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Avatar_SusanVernon I strolled to the cemetery at English Camp the other day to look at oak trees but soon found myself retreating from an abundance of yellow jackets in the grass. My short stay was disappointing but on the way back to the car I caught sight of a wonderful wildflower growing in the duff. It was Indian pipe (Monotropa uniflora). I had almost forgotten about the enigmatic little plant that blooms late in our wildflower season, but there it was in its waxy cloak of milky white translucence.

Once keying on its image, I realized there were dozens of pipes in the duff nestled under the green sheen of late-blooming salal and Oregon grape laden with blue berries. As classic forest-dwellers, the plants were flourishing in the shade of Douglas firs, Pacific madrones, and big-leaf maples. I bent down to get a closer look at the pipes and thought what a contrary presence they were in this evergreen world.

And then, inexplicably, it began to rain on what I thought was going to be another of our recent string of sunny days. Many of the pipes appeared to be in the early stages of emergence so I headed for cover knowing it would not be the last I would see of this intriguing plant.

The next day I sought the pipes again on the trail to Jakle's Lagoon at American Camp. The sun had returned, filtered through the dense lichen-encrusted Douglas firs and western red cedars that are the icons of this realm. I could hear young woodpeckers taking drumming lessons on the old, scarred trees and flycatchers and thrushes were still calling out their territories although, I suspected, beginning to feel the urge to head south now that their offspring had fledged.


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As I walked into the woods I found pipes almost immediately along the margins of the trail. At English Camp, they had settled in the leafy duff; here many of the pipes had emerged through lush cushions of green and chartreuse moss. In both places they needed the shade from the forest canopy to thrive.

In spite of its rather unorthodox appearance, Indian pipe is an herbaceous perennial plant from the family Ericaceae which includes blueberries, cranberries, heathers, and rhododendrons. It is native to temperate forest zones in Japan, China, and the Himalayas, and in Central America and northern South America. The plant is common in appropriate habitats throughout North American including the San Juan Islands.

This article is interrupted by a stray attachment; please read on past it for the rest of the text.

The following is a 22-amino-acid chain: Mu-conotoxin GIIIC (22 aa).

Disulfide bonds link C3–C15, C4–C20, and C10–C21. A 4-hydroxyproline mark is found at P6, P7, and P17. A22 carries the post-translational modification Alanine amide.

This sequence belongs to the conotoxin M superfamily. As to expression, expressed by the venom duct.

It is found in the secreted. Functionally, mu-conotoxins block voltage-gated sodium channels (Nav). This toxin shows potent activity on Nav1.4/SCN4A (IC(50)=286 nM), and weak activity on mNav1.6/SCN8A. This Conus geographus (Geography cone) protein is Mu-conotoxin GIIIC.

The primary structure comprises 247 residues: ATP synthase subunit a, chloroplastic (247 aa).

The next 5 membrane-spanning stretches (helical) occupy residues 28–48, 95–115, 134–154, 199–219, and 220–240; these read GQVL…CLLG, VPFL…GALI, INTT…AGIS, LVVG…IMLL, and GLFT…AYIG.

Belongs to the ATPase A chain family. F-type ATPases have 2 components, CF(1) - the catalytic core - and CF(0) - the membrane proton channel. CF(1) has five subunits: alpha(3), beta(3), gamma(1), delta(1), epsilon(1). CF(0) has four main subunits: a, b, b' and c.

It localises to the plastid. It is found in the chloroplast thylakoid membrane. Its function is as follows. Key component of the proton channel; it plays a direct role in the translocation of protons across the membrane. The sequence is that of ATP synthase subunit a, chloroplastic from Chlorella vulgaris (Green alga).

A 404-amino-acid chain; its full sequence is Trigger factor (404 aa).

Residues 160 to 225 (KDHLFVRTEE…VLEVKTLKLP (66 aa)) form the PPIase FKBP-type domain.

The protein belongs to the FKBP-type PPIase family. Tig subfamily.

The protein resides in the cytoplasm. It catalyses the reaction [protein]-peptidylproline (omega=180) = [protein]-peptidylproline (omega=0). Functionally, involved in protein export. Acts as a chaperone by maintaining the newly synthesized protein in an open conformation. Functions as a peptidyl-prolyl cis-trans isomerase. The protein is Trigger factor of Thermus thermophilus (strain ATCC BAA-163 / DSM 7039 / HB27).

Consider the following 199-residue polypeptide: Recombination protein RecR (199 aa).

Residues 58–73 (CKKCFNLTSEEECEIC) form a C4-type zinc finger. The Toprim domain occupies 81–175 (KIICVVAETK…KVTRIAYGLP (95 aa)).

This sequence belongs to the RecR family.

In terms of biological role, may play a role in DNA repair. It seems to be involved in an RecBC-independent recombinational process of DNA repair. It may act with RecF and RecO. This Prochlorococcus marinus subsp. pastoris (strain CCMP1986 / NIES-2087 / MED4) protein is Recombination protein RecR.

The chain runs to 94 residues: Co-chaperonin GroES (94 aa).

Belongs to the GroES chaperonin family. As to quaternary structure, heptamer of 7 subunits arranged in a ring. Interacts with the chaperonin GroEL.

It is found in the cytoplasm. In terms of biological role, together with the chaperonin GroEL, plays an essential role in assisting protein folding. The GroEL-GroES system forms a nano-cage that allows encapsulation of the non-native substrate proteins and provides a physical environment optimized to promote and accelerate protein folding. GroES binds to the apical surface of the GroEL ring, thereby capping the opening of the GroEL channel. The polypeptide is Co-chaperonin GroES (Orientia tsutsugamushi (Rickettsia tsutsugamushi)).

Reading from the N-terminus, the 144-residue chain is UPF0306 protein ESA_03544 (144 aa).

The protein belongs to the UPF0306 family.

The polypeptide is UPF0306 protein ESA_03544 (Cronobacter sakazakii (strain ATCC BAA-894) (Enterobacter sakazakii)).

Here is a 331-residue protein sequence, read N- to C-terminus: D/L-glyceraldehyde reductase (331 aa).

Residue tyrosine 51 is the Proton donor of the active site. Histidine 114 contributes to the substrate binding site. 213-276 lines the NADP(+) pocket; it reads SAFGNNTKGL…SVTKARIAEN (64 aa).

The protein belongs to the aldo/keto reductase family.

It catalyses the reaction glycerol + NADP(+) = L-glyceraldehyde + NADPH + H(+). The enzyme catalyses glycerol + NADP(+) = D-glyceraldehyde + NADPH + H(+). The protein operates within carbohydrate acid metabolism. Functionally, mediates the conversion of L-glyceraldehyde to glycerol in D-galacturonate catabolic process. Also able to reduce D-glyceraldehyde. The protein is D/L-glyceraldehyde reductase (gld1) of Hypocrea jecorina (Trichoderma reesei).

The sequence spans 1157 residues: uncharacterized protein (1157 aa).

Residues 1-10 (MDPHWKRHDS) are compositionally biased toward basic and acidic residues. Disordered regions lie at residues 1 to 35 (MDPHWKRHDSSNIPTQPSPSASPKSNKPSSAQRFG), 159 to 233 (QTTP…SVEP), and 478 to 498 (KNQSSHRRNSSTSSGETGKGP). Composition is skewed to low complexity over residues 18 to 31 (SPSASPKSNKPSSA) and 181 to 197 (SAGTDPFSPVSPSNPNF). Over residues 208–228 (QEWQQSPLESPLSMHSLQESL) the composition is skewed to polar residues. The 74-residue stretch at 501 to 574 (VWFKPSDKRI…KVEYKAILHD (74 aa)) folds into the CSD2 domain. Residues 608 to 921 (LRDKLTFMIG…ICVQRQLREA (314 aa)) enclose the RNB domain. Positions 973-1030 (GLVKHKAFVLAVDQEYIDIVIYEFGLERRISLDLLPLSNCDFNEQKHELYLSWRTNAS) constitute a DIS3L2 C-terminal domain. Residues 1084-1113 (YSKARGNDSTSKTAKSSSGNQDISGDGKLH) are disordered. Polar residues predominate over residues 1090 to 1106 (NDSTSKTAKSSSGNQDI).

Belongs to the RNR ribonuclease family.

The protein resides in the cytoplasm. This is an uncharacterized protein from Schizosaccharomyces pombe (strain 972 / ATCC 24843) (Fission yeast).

Indian pipe is not a fungus as some folks presume at first glance, but there is a vital connection to that world. Indian pipe lacks the green pigment called chlorophyll that is necessary for photosynthesis – thus its white coloration. Rather than producing its own food, the plants' roots have formed a relationship with certain mycorrhizal fungi in the soil that in turn obtain food from live roots of green plants such as coniferous trees. In the islands, the pipes are often seen in proximity to Douglas firs.

Indian pipe does need to be pollinated, though, and as I examined one plant a robust black and orange bumblebee scrambled about its flower head possibly fulfilling just that task. Skipper butterflies may also be pollinators of Indian pipe. Once the seeds have been produced, the plant blackens and falls away. The same thing would happen if the pipe were picked.

I saw hundreds of Indian pipes in the woods; their fragile white stalks were no more than four to ten inches tall. The stems had scales rather than leaves and the flower heads were nodding as they emerged through the rich biomass on the forest floor.

Ghost plant, corpse plant, ice plant, peace pipe, flower fungus. Monotropa uniflora has many common names some of which date back to Native American folklore from tribes such as the Cherokee. One story asserts that the plants take root where the ashes of peace pipes had been strewn. Some tribes used the sap for medicinal purposes including treating eye infections.


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Most likely, the name comes from the form of the plant whose single bell-shaped flower curves on the scaled stalk producing a shape reminiscent of a peace pipe. The Latin name, Monotropa uniflora, means "once-turned, single flower" which refers to the fact that each flower initially nods forward and only upturns after pollination.

Early naturalists had their own interpretation of the plant's name, its biological processes, and its purpose. I like to refer to the works of scientific historian and nature writer Nelje Blanchan (1865 – 1918) who wrote persuasively on both birds and plants.